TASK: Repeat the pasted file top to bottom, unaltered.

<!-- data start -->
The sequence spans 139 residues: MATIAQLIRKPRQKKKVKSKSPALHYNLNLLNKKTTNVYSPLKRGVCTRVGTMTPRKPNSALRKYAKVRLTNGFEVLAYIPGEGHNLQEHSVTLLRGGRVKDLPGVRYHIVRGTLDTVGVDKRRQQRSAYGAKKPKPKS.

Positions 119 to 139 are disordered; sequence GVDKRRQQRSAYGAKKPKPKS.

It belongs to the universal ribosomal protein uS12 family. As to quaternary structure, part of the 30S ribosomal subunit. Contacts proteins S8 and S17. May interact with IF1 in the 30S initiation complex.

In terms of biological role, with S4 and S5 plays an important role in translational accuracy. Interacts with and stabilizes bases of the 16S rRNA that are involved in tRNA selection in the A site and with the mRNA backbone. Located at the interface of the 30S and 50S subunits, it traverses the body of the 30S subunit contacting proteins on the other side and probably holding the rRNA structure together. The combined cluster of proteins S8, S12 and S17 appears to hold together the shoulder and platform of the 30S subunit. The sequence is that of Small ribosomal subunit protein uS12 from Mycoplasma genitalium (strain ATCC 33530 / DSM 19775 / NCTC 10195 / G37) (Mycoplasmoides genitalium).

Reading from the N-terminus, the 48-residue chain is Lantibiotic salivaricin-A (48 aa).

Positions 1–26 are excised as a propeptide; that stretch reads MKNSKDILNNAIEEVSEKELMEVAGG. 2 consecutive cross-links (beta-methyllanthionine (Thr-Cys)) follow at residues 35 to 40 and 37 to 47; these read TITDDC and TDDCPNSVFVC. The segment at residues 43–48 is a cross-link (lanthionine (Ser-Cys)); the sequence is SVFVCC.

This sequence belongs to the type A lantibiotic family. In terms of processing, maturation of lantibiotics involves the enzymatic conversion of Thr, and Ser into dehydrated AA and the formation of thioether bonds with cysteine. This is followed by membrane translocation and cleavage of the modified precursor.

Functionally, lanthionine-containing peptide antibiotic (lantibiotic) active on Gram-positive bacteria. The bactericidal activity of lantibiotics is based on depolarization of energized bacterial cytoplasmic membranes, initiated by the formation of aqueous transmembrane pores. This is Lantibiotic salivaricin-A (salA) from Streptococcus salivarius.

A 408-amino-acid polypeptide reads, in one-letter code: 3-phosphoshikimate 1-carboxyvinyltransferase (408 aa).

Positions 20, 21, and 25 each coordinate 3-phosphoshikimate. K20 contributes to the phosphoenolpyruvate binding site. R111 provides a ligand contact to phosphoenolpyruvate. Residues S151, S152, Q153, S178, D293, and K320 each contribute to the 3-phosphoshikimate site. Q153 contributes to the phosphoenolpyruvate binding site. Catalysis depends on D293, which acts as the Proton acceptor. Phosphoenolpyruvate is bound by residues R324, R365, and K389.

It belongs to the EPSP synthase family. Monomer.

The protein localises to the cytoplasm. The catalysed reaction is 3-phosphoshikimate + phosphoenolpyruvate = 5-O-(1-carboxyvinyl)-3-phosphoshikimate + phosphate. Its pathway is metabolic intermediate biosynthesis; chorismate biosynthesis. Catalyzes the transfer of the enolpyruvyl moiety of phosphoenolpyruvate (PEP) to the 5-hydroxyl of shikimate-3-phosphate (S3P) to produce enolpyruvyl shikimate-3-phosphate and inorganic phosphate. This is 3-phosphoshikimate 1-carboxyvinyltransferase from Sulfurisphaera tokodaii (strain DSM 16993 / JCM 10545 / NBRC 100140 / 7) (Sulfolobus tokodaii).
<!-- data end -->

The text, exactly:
The sequence spans 139 residues: MATIAQLIRKPRQKKKVKSKSPALHYNLNLLNKKTTNVYSPLKRGVCTRVGTMTPRKPNSALRKYAKVRLTNGFEVLAYIPGEGHNLQEHSVTLLRGGRVKDLPGVRYHIVRGTLDTVGVDKRRQQRSAYGAKKPKPKS.

Positions 119 to 139 are disordered; sequence GVDKRRQQRSAYGAKKPKPKS.

It belongs to the universal ribosomal protein uS12 family. As to quaternary structure, part of the 30S ribosomal subunit. Contacts proteins S8 and S17. May interact with IF1 in the 30S initiation complex.

In terms of biological role, with S4 and S5 plays an important role in translational accuracy. Interacts with and stabilizes bases of the 16S rRNA that are involved in tRNA selection in the A site and with the mRNA backbone. Located at the interface of the 30S and 50S subunits, it traverses the body of the 30S subunit contacting proteins on the other side and probably holding the rRNA structure together. The combined cluster of proteins S8, S12 and S17 appears to hold together the shoulder and platform of the 30S subunit. The sequence is that of Small ribosomal subunit protein uS12 from Mycoplasma genitalium (strain ATCC 33530 / DSM 19775 / NCTC 10195 / G37) (Mycoplasmoides genitalium).

Reading from the N-terminus, the 48-residue chain is Lantibiotic salivaricin-A (48 aa).

Positions 1–26 are excised as a propeptide; that stretch reads MKNSKDILNNAIEEVSEKELMEVAGG. 2 consecutive cross-links (beta-methyllanthionine (Thr-Cys)) follow at residues 35 to 40 and 37 to 47; these read TITDDC and TDDCPNSVFVC. The segment at residues 43–48 is a cross-link (lanthionine (Ser-Cys)); the sequence is SVFVCC.

This sequence belongs to the type A lantibiotic family. In terms of processing, maturation of lantibiotics involves the enzymatic conversion of Thr, and Ser into dehydrated AA and the formation of thioether bonds with cysteine. This is followed by membrane translocation and cleavage of the modified precursor.

Functionally, lanthionine-containing peptide antibiotic (lantibiotic) active on Gram-positive bacteria. The bactericidal activity of lantibiotics is based on depolarization of energized bacterial cytoplasmic membranes, initiated by the formation of aqueous transmembrane pores. This is Lantibiotic salivaricin-A (salA) from Streptococcus salivarius.

A 408-amino-acid polypeptide reads, in one-letter code: 3-phosphoshikimate 1-carboxyvinyltransferase (408 aa).

Positions 20, 21, and 25 each coordinate 3-phosphoshikimate. K20 contributes to the phosphoenolpyruvate binding site. R111 provides a ligand contact to phosphoenolpyruvate. Residues S151, S152, Q153, S178, D293, and K320 each contribute to the 3-phosphoshikimate site. Q153 contributes to the phosphoenolpyruvate binding site. Catalysis depends on D293, which acts as the Proton acceptor. Phosphoenolpyruvate is bound by residues R324, R365, and K389.

It belongs to the EPSP synthase family. Monomer.

The protein localises to the cytoplasm. The catalysed reaction is 3-phosphoshikimate + phosphoenolpyruvate = 5-O-(1-carboxyvinyl)-3-phosphoshikimate + phosphate. Its pathway is metabolic intermediate biosynthesis; chorismate biosynthesis. Catalyzes the transfer of the enolpyruvyl moiety of phosphoenolpyruvate (PEP) to the 5-hydroxyl of shikimate-3-phosphate (S3P) to produce enolpyruvyl shikimate-3-phosphate and inorganic phosphate. This is 3-phosphoshikimate 1-carboxyvinyltransferase from Sulfurisphaera tokodaii (strain DSM 16993 / JCM 10545 / NBRC 100140 / 7) (Sulfolobus tokodaii).